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The politics of factional conflict in late medieval Flanders

Jonas Braekevelt (UGent) , Frederik Buylaert (UGent) , Jan Dumolyn (UGent) and Jelle Haemers (UGent)
(2012) HISTORICAL RESEARCH. 85(227). p.13-31
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Abstract
Twentieth-century scholarship gave birth to two distinct and antagonistic traditions regarding the feuds that frequently occurred in the urbanized society of late medieval Flanders: that factionalism was rooted in the clashes within urban elites; or that it rose from the tensions that existed between different socio-economic layers of society. This article develops a perspective that integrates those older traditions through a synthetic discussion of the discourse on factionalism in late medieval sources and a reassessment of the distribution of wealth, power and honour in late medieval Flanders. It also connects the debate on urban factionalism to recent scholarship on the genesis of the princely state in the medieval Low Countries. The growing political influence of the Burgundian dynasty in urban factional conflict in Flanders is unmistakable, but the growth of state power probably did not lead directly to a decrease in private violence.
Keywords
Factionalism, state formation, Flanders, Middle Ages

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Chicago
Braekevelt, Jonas, Frederik Buylaert, Jan Dumolyn, and Jelle Haemers. 2012. “The Politics of Factional Conflict in Late Medieval Flanders.” Historical Research 85 (227): 13–31.
APA
Braekevelt, J., Buylaert, F., Dumolyn, J., & Haemers, J. (2012). The politics of factional conflict in late medieval Flanders. HISTORICAL RESEARCH, 85(227), 13–31.
Vancouver
1.
Braekevelt J, Buylaert F, Dumolyn J, Haemers J. The politics of factional conflict in late medieval Flanders. HISTORICAL RESEARCH. 2012;85(227):13–31.
MLA
Braekevelt, Jonas, Frederik Buylaert, Jan Dumolyn, et al. “The Politics of Factional Conflict in Late Medieval Flanders.” HISTORICAL RESEARCH 85.227 (2012): 13–31. Print.
@article{1069106,
  abstract     = {Twentieth-century scholarship gave birth to two distinct and antagonistic traditions regarding the feuds that frequently occurred in the urbanized society of late medieval Flanders: that factionalism was rooted in the clashes within urban elites; or that it rose from the tensions that existed between different socio-economic layers of society. This article develops a perspective that integrates those older traditions through a synthetic discussion of the discourse on factionalism in late medieval sources and a reassessment of the distribution of wealth, power and honour in late medieval Flanders. It also connects the debate on urban factionalism to recent scholarship on the genesis of the princely state in the medieval Low Countries. The growing political influence of the Burgundian dynasty in urban factional conflict in Flanders is unmistakable, but the growth of state power probably did not lead directly to a decrease in private violence.},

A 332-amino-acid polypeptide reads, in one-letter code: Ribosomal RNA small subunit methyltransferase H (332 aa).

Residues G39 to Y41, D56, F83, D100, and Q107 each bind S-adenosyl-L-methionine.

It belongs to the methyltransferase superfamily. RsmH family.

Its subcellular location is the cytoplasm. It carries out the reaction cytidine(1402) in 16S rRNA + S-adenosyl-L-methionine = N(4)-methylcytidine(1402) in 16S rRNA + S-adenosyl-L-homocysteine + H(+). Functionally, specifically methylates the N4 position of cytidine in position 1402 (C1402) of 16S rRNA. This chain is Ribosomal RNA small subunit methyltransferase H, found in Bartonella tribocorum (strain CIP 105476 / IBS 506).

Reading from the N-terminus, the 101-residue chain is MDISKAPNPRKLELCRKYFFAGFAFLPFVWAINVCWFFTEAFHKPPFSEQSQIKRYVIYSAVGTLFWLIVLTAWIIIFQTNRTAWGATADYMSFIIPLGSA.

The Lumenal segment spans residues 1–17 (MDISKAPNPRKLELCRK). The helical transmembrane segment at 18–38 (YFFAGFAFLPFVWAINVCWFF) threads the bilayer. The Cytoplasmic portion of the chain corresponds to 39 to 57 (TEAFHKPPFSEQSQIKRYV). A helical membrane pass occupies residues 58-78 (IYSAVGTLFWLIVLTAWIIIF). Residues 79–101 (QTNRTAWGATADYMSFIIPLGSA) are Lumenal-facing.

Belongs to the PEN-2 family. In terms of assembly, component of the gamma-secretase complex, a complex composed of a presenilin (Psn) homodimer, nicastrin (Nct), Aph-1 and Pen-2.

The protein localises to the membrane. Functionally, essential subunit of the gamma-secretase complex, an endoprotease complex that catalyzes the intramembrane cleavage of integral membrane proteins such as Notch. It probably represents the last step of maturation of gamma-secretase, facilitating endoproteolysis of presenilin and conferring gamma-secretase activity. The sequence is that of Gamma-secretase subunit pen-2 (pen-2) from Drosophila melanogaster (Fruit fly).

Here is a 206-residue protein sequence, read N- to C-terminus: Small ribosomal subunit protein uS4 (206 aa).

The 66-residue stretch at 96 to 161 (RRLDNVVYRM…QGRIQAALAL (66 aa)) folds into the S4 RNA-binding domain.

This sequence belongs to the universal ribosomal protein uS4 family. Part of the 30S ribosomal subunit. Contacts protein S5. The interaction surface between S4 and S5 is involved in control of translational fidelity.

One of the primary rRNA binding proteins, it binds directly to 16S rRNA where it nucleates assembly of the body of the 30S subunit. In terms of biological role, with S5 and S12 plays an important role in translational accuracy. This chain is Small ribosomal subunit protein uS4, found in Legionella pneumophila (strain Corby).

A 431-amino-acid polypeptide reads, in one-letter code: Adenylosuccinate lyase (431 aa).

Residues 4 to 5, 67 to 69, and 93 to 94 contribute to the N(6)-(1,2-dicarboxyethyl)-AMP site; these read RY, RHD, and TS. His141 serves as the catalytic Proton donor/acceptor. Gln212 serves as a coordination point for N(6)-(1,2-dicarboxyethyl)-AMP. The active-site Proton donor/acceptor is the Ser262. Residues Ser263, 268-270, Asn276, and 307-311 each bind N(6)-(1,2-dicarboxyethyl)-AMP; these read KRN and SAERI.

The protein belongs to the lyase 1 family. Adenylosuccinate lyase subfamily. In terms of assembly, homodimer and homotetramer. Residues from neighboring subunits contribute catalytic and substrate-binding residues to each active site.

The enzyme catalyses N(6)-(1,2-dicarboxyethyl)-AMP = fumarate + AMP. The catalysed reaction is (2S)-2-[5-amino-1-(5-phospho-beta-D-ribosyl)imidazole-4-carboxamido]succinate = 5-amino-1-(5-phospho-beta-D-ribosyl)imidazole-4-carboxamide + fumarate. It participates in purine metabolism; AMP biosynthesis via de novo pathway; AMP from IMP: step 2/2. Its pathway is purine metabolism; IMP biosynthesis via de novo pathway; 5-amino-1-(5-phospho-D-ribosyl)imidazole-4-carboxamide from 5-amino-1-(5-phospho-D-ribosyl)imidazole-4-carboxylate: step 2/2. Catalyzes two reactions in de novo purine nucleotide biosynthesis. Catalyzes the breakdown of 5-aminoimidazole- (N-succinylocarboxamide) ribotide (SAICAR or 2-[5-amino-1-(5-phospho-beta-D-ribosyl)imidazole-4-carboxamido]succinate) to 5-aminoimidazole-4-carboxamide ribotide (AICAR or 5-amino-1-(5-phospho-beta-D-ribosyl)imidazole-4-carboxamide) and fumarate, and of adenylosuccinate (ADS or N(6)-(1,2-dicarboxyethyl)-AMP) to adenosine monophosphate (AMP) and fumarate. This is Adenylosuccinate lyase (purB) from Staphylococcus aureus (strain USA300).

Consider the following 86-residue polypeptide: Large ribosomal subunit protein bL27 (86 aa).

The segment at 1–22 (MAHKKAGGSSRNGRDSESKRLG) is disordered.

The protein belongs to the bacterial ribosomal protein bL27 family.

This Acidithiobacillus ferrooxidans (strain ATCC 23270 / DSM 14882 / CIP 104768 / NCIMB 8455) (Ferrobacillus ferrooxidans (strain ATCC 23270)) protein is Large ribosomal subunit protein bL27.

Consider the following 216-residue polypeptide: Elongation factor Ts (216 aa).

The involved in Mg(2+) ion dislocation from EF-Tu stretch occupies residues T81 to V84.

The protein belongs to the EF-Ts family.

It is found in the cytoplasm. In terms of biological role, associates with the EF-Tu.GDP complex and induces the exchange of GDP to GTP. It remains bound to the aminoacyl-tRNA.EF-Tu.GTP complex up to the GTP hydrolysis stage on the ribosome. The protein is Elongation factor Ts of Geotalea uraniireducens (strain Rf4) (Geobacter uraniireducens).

author       = {Braekevelt, Jonas and Buylaert, Frederik and Dumolyn, Jan and Haemers, Jelle},
  issn         = {0950-3471},
  journal      = {HISTORICAL RESEARCH},
  keyword      = {Factionalism,state formation,Flanders,Middle Ages},
  language     = {eng},
  number       = {227},
  pages        = {13--31},
  title        = {The politics of factional conflict in late medieval Flanders},
  url          = {http://dx.doi.org/10.1111/j.1468-2281.2011.00578.x},
  volume       = {85},
  year         = {2012},
}

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